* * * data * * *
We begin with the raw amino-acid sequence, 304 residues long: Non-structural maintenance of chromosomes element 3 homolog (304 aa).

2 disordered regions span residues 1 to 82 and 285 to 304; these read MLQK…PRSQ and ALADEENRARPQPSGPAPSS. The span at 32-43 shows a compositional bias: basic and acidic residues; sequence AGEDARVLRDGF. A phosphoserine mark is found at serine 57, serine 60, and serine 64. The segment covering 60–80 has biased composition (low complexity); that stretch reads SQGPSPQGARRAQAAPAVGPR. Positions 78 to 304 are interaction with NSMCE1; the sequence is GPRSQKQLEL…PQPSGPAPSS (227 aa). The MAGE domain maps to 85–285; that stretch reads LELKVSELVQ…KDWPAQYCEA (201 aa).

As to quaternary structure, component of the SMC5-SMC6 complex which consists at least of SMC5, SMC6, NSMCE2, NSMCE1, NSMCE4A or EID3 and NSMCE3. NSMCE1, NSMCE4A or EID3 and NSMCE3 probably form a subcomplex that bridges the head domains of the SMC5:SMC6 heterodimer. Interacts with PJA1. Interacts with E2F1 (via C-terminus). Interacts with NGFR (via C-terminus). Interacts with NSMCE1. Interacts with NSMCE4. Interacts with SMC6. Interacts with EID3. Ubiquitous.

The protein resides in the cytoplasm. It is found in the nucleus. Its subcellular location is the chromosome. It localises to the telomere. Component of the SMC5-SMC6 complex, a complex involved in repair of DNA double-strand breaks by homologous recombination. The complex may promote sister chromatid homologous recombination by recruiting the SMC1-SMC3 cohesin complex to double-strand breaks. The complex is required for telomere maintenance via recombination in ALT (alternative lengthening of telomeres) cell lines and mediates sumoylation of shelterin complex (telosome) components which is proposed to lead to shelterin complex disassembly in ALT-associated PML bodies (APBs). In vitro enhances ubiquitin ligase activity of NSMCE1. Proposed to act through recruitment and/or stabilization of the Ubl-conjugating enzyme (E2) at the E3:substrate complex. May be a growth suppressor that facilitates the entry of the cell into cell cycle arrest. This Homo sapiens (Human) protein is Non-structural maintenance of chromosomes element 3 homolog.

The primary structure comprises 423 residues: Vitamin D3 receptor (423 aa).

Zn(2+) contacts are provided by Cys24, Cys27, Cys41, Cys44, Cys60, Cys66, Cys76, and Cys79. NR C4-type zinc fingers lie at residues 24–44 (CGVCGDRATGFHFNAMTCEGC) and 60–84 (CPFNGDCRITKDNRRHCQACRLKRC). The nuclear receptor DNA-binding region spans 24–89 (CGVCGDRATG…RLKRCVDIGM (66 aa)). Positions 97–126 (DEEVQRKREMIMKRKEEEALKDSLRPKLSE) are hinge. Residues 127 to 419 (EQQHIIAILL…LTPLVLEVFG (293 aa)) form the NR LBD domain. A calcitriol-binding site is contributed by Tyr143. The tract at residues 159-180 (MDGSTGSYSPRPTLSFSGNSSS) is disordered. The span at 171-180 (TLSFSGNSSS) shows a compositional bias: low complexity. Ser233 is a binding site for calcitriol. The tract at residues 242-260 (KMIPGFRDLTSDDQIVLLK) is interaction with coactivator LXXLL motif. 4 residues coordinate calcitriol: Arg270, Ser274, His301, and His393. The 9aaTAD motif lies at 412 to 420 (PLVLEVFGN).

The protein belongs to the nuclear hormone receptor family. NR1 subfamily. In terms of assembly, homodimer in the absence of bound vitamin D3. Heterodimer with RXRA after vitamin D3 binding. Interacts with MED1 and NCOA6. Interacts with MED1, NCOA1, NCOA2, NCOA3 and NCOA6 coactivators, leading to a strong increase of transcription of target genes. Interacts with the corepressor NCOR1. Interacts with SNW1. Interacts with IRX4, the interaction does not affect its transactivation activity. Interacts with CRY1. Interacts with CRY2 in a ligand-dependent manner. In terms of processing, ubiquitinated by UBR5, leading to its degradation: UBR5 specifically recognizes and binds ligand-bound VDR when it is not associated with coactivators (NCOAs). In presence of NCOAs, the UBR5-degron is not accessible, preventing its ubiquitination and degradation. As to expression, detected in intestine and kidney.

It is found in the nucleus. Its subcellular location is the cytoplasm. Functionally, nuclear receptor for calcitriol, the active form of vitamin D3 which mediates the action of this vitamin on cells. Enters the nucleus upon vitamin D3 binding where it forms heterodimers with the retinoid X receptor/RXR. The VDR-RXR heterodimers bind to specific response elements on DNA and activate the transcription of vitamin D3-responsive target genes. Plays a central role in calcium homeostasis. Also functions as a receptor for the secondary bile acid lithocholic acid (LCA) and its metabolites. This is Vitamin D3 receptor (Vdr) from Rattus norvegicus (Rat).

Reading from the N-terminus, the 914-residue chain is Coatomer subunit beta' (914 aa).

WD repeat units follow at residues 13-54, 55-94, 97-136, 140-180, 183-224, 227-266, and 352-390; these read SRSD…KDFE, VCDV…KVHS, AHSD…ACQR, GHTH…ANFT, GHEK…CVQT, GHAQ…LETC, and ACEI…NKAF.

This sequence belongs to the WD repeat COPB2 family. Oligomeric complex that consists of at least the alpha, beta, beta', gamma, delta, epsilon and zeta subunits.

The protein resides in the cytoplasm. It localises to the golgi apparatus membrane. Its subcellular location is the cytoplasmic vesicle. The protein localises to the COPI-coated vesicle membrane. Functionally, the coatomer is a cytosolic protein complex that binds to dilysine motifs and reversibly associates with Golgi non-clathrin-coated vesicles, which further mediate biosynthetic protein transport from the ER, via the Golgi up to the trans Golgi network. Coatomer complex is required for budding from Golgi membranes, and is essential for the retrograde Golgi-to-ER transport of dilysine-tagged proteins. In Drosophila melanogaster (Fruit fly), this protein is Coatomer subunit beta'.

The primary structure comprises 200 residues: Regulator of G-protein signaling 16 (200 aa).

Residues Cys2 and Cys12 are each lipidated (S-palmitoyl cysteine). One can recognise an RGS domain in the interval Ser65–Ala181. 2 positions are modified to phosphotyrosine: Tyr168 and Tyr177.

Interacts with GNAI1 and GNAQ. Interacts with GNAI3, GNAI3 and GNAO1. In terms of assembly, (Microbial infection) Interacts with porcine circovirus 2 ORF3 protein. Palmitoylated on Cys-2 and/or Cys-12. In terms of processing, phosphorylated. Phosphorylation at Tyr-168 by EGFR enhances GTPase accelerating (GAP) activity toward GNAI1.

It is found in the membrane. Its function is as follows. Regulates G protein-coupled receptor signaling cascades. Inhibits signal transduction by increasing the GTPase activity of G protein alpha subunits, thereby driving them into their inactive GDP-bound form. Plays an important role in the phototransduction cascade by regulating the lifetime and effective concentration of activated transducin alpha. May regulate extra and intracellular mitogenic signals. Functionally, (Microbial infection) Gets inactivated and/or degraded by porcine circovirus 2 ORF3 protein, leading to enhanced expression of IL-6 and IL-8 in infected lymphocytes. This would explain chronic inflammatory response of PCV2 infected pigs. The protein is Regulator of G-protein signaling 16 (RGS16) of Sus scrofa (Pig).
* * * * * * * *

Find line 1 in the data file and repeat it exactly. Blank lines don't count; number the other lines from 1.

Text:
We begin with the raw amino-acid sequence, 304 residues long: Non-structural maintenance of chromosomes element 3 homolog (304 aa).